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Native Americans, Traditional Foods, and the Management of Public Lands
By Joyce LeCompte-Mastenbrook
Joyce LeCompte-Mastenbrook’s dissertation research is examining the connections between traditional foods revitalization in Coast Salish territory and the scientific and political aspects of management of public lands in the Cascades of Washington and British Columbia. As foodways are integral to cultural identity, food sovereignty is likewise central to the social, cultural, physical, and spiritual well being of indigenous people and communities. Chronic and life-threatening illnesses including type-2 diabetes, heart disease, and obesity are on the rise in Native communities in both the US and Canada, typically at much higher rates than either country’s general populations. Because traditional foods nourish both body and spirit, a return to a diet resembling that of pre-contact times is viewed by traditional foods practitioners and advocates as an effective way to address these pressing health issues.
While numerous revitalization programs in First Nations and Native American communities have emerged over the past several years, substantial barriers to accessing traditional foods exist. These include land conversion, incompatible land management policies and practices, and concerns over environmental pollution and toxicity. Invasive species and climate change also threaten the long-term sustainability of culturally important plants, animals, and places.
To better understand the connections between traditional foods and public lands management, LeCompte-Mastenbrook is focusing on the changing connections and interactions with the land in several places and communities throughout the Cascades. This work traces both the creation and maintenance of a colonial landscape and new collaborative relationships between Coast Salish people, land managers, forest and wildlife ecologists, archaeologists, animals, plants, and the landscape itself.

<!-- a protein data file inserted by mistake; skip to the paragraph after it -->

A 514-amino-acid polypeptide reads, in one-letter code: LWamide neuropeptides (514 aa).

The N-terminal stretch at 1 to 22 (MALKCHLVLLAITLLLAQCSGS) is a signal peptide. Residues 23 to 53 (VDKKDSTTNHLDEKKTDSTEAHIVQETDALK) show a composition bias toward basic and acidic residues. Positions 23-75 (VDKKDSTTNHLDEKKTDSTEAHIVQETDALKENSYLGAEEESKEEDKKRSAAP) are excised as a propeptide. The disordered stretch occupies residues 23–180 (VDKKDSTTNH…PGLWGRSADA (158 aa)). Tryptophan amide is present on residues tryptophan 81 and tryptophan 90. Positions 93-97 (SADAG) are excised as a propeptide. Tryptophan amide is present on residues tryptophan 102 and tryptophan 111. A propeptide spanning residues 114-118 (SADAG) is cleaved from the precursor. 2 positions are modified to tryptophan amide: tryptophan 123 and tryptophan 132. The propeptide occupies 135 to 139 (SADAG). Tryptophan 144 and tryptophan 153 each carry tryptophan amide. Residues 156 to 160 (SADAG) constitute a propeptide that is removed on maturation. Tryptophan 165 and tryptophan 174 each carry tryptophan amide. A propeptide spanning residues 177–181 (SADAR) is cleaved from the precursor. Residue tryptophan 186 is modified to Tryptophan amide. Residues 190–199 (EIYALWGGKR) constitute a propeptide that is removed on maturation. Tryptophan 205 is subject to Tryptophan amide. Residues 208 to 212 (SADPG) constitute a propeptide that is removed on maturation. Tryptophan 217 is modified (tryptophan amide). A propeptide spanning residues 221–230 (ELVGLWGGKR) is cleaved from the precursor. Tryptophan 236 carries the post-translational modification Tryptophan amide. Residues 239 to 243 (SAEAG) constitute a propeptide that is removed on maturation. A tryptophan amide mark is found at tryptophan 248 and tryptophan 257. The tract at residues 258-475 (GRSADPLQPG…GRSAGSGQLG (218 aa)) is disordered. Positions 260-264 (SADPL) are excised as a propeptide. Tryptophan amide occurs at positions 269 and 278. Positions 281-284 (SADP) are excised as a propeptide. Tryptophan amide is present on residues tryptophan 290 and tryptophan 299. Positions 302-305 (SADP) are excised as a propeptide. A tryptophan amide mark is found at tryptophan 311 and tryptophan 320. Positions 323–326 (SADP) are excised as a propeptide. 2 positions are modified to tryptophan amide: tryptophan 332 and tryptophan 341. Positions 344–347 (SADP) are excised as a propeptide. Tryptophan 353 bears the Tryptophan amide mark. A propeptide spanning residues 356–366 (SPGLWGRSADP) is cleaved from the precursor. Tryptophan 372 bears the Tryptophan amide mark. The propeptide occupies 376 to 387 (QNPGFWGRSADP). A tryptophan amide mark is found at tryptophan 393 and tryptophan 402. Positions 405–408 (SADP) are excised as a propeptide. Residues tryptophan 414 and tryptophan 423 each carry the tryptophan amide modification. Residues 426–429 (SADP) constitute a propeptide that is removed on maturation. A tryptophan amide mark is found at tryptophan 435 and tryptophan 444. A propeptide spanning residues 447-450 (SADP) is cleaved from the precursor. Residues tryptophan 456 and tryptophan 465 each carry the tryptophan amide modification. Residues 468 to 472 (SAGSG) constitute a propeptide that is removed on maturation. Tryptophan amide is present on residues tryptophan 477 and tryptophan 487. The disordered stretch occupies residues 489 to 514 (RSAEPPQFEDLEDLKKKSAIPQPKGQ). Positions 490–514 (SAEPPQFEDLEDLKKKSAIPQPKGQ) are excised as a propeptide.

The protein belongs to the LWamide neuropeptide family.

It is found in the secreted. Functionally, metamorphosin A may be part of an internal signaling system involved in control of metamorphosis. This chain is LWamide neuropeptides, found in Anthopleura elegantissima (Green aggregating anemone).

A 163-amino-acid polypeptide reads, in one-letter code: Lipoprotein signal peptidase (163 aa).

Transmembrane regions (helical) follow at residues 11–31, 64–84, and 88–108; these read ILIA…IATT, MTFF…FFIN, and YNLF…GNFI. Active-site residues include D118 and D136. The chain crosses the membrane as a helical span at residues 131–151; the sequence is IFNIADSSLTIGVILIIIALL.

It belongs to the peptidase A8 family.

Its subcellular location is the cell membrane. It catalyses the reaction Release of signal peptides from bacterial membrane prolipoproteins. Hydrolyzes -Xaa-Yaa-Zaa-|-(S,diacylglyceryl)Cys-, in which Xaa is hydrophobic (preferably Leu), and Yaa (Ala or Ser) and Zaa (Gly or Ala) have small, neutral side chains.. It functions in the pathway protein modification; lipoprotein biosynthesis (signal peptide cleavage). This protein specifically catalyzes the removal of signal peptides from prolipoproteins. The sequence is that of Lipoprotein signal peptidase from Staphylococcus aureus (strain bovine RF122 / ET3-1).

Her research began four years ago when she started looking at the dynamics of harvest and management of mountain huckleberry, or “sweda?x?”in Lushootseed. This highly prized berry was historically one of the primary reasons for Coast Salish peoples’ forays to the Cascade Mountains in late summer. In the U.S., the majority of huckleberry habitat occurs on public lands managed by the U.S. Forest Service. It is commonly acknowledged that management practices over the course of the past century—particularly fire suppression—have resulted in declining huckleberry productivity. Many formerly productive huckleberry meadows are now degraded or have disappeared entirely.
For the past two years, LeCompte-Mastenbrook has been working with the Muckleshoot Indian Tribe on an ethnoecological history of huckleberry harvesting in Muckleshoot traditional territory. This work traces the material and symbolic significance of these high elevation landscapes to Coast Salish people, and the rapid transformation of both people and the land during the period of colonization. To better understand new “co-management” relationships between tribes and land management agencies, she is also serving as an outside observer on the Tulalip–Mt. Baker–Snoqualmie National Forest’s “Cedar-Huckleberry Technical Committee.”
This year, she plans to expand her research to Mount Rainier National Park, where she will examine a developing change in policy, which is intended to make it easier for federally recognized tribes to harvest plant resources inside the boundaries of National Parks. This work will document a project with tribal plant harvesters, park staff, and plant ecologists to develop a protocol for assessing the impacts of tribal harvesting on plant resources within the park.
Readers with an interest in the traditional foods revitalization movement will be interested to know about the upcoming “Traditional Foods Summit” on March 29-30, which is being held in conjunction with the Society for Applied Anthropology Meetings in Seattle. More information can be found here: http://www.sfaa.net/sfaa2011/2011foodsummit.html.
Photograph 2: Warren King-George (Muckleshoot oral historian), Elizabeth Swanaset (Nooksack), Tracy Fuentes (USGS botanist), and Professor Eugene Hunn (UW emeritus) on a plant-collecting excursion at a traditional huckleberry gathering site in Muckleshoot traditional territory, summer 2010.